“Hereditary” is a Slow Burning, Evil to the Core, Nightmare
Starring: Toni Collette, Gabriel Byrne, Milly Shapiro, Alex Wolff, Ann Dowd
Does the film being called “this year’s The Exorcist” live up to the hype? Well…sort of. Allow me to explain, please.
Director Ari Aster comes out swinging in his feature film directorial debut, “Hereditary”, and presents a layered film that will absolutely stick with you after the credits hit. The film is getting heavy praise from festival circuits and for good reason. It is VERY good, but you need to know what you’re walking into just a little bit. This is a slow burning, tension building, character developing, creepy, atmospheric genre blend of a dramatic thriller that becomes a horror film. Think “Rosemary’s Baby” meets “The Witch” with just a splash of “The Conjuring”. This is a not a bukkake of splatter kills or some spastic jump scare film so if you’re looking for that, look elsewhere. This is a beautiful film that plays with emotions, imagery and sound in a way that gets under your skin and makes it crawl off your bones. It uses sound in a very disturbing, viscerally terrifying way. Little clicks, whispers, scratches and creaks hit you with the blunt force of a sledgehammer to the nervous system.
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Now that I’ve given you an idea of what the tone is, let’s talk about the film. Let me repeat: This is not some splattergasm slasher film. Jason & Freddy are nowhere to be found and no genitally conjoined teens are being disemboweled here. This film plays on very real human emotion as a framework and forces the audience to experience those emotions, which is hell of a lot more menacing than damn near any asshole with a machete. It explores pain, trauma, sadness, strength, weakness, vulnerability, PTSD, grief and regret with almost every character on screen and brings the audience right into their world. It latches its claws into your soul early on and doesn’t ever let go. Each character is fleshed out so well that you are invested in each one individually, to the point where your feelings become almost personal. It draws you in like you know these people personally. You actually care about this family for the full 2 hour running time. That’s impressive because I don’t care about most actual people right in front of me for a full two hours. And the movie builds up for 90 minutes as an emotionally crushing, dramatic mental downward spiral before barreling into the last 30 minutes, thrusting you into an absolutely unnerving horrific nightmarish final act. The payoff is absolutely worth the build up.
The movie works so well because, in my opinion, it explores so many things that people can relate to. We’ve all experienced loss & grief. We all experience anger. This terrifying emotional rollercoaster is something that you and I could actually experience for the most part and that is absolutely terrifying on a spiritual level as you watch the movie, even if the dread is subconscious. All the things this family is going through, many of us have experienced in our own ways and that makes you immediately invested. But you have to satisfy horror hounds if you’re gonna throw the H word onto the marketing so there’s definitely a supernatural element too. It’s emotional as fuck but there’s definitely more to the story. And there is absolutely some gore, it’s just necessary and fitting gore as opposed to overdone goregasm stuff. And I want to touch on the pacing really quick, here, because it’s a slow burn done almost perfectly. There are surprises and reveals along the way that are timed in a way to keep you completely invested. It is a slow burn that never feels slow and that is one of the main reasons why. Aster is one hell of a talented director and you can tell he gave a shit about this movie.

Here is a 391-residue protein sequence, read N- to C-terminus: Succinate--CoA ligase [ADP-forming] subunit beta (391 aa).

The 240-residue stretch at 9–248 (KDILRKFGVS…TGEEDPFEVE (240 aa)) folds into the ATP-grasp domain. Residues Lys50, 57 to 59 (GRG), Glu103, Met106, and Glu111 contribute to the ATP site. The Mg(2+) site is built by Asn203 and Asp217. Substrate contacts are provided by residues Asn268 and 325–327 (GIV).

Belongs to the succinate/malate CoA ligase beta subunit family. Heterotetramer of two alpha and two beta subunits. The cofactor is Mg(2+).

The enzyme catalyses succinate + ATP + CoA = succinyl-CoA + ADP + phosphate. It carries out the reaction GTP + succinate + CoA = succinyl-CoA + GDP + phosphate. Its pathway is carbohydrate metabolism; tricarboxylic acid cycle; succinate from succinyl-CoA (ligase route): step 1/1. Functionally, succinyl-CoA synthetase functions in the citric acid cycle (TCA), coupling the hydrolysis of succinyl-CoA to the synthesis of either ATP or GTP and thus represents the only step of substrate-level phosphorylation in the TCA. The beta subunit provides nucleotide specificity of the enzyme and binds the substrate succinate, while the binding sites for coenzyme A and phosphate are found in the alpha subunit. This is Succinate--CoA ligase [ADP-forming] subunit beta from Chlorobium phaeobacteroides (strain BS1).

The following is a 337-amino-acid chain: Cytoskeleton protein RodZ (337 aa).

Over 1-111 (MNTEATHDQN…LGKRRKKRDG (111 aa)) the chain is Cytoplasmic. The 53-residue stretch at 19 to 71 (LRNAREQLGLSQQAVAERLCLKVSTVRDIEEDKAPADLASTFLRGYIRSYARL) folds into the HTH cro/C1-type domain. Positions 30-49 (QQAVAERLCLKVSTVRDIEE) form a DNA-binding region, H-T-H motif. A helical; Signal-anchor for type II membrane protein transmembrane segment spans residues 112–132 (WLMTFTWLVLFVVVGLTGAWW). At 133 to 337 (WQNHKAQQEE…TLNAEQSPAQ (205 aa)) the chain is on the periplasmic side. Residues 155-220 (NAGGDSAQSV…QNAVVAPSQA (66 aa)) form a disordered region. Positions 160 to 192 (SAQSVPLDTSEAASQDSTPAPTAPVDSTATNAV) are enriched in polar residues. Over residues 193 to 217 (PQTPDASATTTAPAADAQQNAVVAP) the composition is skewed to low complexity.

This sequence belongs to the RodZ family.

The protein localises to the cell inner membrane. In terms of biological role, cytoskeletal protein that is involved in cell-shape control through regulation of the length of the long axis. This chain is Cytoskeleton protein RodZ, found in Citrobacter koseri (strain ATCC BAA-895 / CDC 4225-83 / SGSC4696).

Toni Collette is incredible as the mother, Annie, that spends the entire film in various stages of a mental breakdown, having her world shattered by grief and regret. And when the horror hits, she’s every bit the scream queen the movie needs. If you had any question about that part, don’t worry. She’s masterful in this role. Gabriel Byrne is the father trying to keep a splintering family together and does very well with what he is given. All things considered, it’s a smaller part but he does it a lot of justice. Alex Wolff plays the son, Peter, who wrestles with feelings of regret and loss plus a strained relationship with his mom, making his fragile vulnerability leap off the screen. Without giving anything away, I’ll also say that he has to cover a wide range of emotions in the movie and when all is said and done, he knocks it all the way out of the park. I found myself hating him, loving him, feeling bad for him, rooting for him and more all along the ride. And Milly Shapiro plays Charlie, the special little girl that the bulk of the marketing for the film has very cleverly been built around. I’ll leave it at that, but Shapiro hits a home run in her debut. I cannot wait to see what else she does. Ann Dowd plays Joan, another grieving parent that helps Annie deal with the loss in a very interesting way.
Only gripes: The trailer exposed too much, you have to pay very close attention or you’ll miss little important things and the ending felt…too cleaned up? They leave nothing to the imagination at all, to the point that it feels almost tacked on. But it’s definitely a minor gripe.
As a side note: The movie is evil. I mean that in the most honest way possible. It’s an evil film to its core and it pushes the families pain and suffering onto the audience. But at the end of the day, this is a psychological dramatic horror film dealing with mental illness and strong, painful human emotions so…it did its job and I loved it for making my soul hurt.
4.5 outta 5 for me, closer to the “5”. It won’t be for everyone but I’m going back to see it again. And I haven’t done that in awhile.